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Thursday, December 23, 2010

Timmy's Share A Cup for our troops

*cross-posted from Assoluta Tranquillita*

Via Canadian Army News:


Share a Cup asks Canadians to contribute $10 for a Tim Hortons gift card and write a letter of appreciation to Canadian Forces personnel serving in Afghanistan.

5,000 Canadians send Tim Hortons gift cards to troops in Afghanistan

December 22, 2010

Kathryn Stocks
Toronto Star

More than 5,000 Canadians will be having coffee with a stranger thousands of kilometres away in Afghanistan over the holidays.

They’ve all contributed $10 to Share a Cup With a Brave Canuck, an innovative program started three years ago by Ric Rangel-Bron, a Toronto Emergency Medical Services commander. It has since spread to paramedic groups across the country.

Share a Cup asks Canadians to contribute $10 for a Tim Hortons gift card and write a letter of appreciation to Canadian Forces personnel serving in Afghanistan.

Over the past two years 23,000 cards and messages have been sent. This holiday season’s 5,000 contributions are now on their way to Kandahar following a handover ceremony to the Canadian Forces at EMS headquarters last week.

It's a year-round program but more cards come in at this time of the year. “People associate Christmas with being away and being alone,” Rangel-Bron says. “At this time of year people want to do more.”

They’re a varied group. For Grade 7 and 8 students at St. Jane Frances Catholic Elementary School in Toronto, the idea of participating in Share a Cup grew out of their Remembrance Day ceremonies. “The kids kept focusing on the soldiers who had passed away in WWI and WWII,” says teacher Linda Pletzer. “I said, ‘Aren't there soldiers around right now that we need to think about?’” So students wrote letters and baked cookies.

Madeline Traub, a Grade 4 student in St. Catharines, raised enough money for 230 gift cards this year. “I asked my school and instead of collecting Halloween candy, I actually collected money for Tim cards.” Her mother, Mayram, is with Niagara EMS and got Madeline interested in the program.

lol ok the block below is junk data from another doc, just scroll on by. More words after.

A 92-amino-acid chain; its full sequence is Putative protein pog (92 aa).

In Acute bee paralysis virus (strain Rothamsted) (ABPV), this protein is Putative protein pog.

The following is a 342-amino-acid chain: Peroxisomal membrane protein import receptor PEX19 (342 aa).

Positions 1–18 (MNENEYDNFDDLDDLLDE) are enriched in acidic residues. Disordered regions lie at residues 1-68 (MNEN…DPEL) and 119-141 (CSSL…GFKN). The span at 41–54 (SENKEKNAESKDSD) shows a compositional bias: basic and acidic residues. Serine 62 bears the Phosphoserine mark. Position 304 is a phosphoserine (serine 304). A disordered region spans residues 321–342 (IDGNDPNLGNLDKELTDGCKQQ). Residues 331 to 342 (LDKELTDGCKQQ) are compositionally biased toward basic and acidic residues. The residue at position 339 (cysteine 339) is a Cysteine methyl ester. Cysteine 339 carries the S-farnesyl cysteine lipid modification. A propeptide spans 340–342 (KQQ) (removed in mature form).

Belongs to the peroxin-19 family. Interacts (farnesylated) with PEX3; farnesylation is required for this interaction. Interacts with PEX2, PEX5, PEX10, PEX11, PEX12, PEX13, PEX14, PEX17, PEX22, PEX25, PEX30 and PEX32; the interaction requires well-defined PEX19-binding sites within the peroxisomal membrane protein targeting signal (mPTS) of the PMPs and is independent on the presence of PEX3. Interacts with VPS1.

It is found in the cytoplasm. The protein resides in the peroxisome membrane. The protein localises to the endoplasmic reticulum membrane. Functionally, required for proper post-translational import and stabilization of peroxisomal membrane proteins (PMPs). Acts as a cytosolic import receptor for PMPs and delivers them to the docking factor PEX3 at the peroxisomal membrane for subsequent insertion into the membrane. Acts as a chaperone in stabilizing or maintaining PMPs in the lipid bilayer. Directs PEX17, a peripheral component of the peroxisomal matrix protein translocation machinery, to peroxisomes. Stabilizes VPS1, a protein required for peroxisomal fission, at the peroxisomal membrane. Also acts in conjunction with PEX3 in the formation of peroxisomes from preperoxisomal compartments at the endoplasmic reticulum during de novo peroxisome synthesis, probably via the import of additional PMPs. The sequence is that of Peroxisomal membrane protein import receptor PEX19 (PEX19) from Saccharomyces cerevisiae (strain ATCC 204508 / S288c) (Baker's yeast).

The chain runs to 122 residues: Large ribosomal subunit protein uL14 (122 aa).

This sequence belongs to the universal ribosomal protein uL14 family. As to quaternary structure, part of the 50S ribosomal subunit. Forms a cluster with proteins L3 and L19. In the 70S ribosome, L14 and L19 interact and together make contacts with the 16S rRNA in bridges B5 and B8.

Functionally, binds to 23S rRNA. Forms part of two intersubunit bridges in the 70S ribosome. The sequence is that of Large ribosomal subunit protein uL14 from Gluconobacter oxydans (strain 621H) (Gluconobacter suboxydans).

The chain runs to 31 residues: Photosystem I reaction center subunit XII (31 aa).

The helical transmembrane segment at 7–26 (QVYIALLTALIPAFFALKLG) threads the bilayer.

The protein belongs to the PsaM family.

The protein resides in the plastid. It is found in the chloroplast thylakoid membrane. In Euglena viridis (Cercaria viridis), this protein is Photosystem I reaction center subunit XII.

For Rangel-Bron and EMS staff who volunteer their time to read all the notes, it can be a moving experience.

One child sent this message: “I am 5. You are my hero. Thank you.”

Then there was the 11-year-old boy who asked,

“Do you use AK47s or RPGs?”

An adult participant wrote this heartfelt note of appreciation: “Thank you for all you do to keep us safe and free. As you sip your coffee, close your eyes and try to feel all the warm hugs and good wishes I'm sending your way.”

Another sent laminated maple leaves from the backyard.

And, naturally, families who have lost loved ones in Afghanistan also send money for gift cards.

The cards are issued by personnel support people to troops as they come in from rotation. They can be used at the Tim Hortons at the base there. They are also an excellent way of cheering up troops. Says Rangel-Bron: “It's as much a morale booster as anything else.”

People who include their address sometimes get a message in return. One soldier thanked Rangel-Bron for the card and told him he bought Tim’s Ice Caps — iced cappuccinos — for his buddies.

“The best part was how he kept the card with the message inside his vest. And he kept that with him for his whole tour. The card is a nice gift, but a message from a Canadian saying ‘Thank you for being there, I appreciate your service,’ that's what was important.”

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(Toronto Star here)